Digital Solutions - The future of African Agriculture

  • 07 Mei 2021
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  • news

The African continent alone is expected to have a population of 2 billion people by then, for the continent to maintain and support food security, farm productivity in African countries must increase a lot faster than the global average to avoid continued mass hunger.

The adoption of digital farming solutions in agricultural practices across Africa will be the difference in bridging the productivity gap. Digital solutions in agriculture include the incorporation of tailored, location-specific information regarding weather forecasts, pests and disease and crop to increase precision agriculture and reduce production risks. These data-driven practices, which integrate advanced technologies, such as artificial intelligence and Internet of Things, are also expected to bring more businesses into the sector due to their ability to streamline farming operations, scale down labour intensiveness and optimise farming businesses across the continent.

On the other hand, the agriculture sector in African countries still faces various challenges in terms of its sustainability and actual use of digital solutions and services. One of the most prevalent cases against the fast development of technological solutions to African farming remains accessibility. A large portion of the African farming community is made up of emerging and subsistence farmers who do not necessarily have neither the funds nor the exposure to the digital advancements. Finding ways to bridge the gap between those who do and those who do not could elevate Africa’s plight to strengthen food security in the continent.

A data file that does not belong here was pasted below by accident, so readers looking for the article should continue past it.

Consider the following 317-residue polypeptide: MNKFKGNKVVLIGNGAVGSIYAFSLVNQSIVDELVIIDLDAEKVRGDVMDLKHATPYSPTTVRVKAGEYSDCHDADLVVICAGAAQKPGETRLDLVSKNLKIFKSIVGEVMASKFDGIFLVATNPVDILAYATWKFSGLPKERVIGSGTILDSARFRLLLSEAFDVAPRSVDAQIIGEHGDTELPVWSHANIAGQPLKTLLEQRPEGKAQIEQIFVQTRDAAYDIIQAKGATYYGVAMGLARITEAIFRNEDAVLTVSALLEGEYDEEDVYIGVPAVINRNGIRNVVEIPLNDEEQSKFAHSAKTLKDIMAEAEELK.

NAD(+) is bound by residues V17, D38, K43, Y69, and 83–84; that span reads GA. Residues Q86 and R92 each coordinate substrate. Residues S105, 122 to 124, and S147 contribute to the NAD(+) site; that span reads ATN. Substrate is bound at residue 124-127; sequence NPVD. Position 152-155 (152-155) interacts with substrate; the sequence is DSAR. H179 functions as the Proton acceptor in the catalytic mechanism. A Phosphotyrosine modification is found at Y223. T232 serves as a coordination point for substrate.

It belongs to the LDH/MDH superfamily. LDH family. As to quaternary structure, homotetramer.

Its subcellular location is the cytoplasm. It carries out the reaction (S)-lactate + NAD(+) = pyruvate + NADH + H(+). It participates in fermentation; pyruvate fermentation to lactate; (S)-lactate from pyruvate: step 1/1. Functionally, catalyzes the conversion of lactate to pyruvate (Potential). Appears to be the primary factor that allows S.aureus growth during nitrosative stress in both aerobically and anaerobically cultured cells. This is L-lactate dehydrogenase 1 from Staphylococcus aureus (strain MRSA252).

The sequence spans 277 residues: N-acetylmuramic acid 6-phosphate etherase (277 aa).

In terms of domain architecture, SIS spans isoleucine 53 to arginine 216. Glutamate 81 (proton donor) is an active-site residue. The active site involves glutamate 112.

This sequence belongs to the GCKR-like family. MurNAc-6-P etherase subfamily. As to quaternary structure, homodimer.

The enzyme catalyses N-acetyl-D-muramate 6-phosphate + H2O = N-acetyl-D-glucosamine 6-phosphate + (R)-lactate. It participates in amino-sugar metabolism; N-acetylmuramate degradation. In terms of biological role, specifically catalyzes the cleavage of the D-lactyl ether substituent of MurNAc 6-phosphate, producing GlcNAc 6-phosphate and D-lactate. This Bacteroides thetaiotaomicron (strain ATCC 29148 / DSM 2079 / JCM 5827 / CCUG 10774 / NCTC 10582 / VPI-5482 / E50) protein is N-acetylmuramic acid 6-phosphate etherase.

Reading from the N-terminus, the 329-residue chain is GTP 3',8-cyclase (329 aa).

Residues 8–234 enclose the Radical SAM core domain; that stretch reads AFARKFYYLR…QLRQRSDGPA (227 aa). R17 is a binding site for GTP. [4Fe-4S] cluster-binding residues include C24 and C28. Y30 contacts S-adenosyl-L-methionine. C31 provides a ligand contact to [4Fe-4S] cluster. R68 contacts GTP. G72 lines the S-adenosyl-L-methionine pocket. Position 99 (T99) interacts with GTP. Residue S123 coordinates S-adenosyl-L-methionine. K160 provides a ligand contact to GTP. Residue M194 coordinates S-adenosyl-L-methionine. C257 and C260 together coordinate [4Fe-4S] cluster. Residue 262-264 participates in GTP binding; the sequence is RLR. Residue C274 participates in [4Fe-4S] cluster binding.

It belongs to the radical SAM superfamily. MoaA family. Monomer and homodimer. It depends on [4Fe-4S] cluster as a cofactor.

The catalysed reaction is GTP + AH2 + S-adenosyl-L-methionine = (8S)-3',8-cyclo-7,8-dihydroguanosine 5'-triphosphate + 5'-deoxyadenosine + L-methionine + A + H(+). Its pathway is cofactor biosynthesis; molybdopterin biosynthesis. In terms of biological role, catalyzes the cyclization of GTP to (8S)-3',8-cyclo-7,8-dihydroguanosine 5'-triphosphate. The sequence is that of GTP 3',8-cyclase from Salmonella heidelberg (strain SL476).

According to a Global System for Mobile Communications report, (GSMA) there are 437 information and communications technology and digital solutions actively operating in the African agriculture space which means that while technology adoption in African agriculture might be slower, it is indeed happening. The data indicates that African farmers are positive and receptive to the idea of incorporating technology into their practices. 

Olukemi Afun-Odigan, Principal Agribusiness officer at The African Development Bank group reckons the issue of accessibility to digital solutions is more a legislative issue than anything else. “To achieve scale in Africa and ensure that digital technologies reach and benefit every last farmer, requires a policy and regulatory framework that enables innovation to thrive. Governments also need to invest in digital infrastructure and technology.”